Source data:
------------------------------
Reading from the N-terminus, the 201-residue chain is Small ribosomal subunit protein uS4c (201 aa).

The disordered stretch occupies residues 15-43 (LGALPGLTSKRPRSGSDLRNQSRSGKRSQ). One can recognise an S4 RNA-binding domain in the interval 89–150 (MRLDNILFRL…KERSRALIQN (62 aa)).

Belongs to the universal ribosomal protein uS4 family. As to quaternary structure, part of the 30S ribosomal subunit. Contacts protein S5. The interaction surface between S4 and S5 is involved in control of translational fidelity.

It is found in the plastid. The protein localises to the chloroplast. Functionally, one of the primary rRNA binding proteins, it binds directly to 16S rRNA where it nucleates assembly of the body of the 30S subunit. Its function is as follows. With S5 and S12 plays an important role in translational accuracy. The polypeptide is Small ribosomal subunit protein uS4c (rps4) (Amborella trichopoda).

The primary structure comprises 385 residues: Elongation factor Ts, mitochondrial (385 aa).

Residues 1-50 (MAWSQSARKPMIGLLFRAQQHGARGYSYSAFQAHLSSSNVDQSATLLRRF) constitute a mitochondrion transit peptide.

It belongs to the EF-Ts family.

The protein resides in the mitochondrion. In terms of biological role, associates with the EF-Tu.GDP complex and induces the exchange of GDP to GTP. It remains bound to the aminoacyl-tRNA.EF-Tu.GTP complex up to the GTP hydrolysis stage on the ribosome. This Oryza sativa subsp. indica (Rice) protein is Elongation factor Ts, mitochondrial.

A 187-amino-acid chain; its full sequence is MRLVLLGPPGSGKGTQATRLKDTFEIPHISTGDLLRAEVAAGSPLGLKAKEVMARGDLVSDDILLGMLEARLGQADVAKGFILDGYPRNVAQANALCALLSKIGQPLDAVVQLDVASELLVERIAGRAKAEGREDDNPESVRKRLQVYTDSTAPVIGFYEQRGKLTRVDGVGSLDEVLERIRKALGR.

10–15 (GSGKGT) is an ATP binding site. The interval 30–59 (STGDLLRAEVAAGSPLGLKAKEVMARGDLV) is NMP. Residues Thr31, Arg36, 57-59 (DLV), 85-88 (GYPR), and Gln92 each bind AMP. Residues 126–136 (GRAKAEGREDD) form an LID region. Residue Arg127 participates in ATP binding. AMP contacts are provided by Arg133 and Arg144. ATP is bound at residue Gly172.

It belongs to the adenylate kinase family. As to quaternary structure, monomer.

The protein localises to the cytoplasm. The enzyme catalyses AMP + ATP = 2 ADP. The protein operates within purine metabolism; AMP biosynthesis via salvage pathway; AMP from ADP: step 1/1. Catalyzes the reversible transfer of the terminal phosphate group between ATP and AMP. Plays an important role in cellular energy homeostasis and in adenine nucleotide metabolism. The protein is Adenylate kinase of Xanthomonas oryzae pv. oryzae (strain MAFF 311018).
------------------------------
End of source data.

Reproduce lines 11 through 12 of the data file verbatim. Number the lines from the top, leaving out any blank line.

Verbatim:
It belongs to the adenylate kinase family. As to quaternary structure, monomer.

The protein localises to the cytoplasm. The enzyme catalyses AMP + ATP = 2 ADP. The protein operates within purine metabolism; AMP biosynthesis via salvage pathway; AMP from ADP: step 1/1. Catalyzes the reversible transfer of the terminal phosphate group between ATP and AMP. Plays an important role in cellular energy homeostasis and in adenine nucleotide metabolism. The protein is Adenylate kinase of Xanthomonas oryzae pv. oryzae (strain MAFF 311018).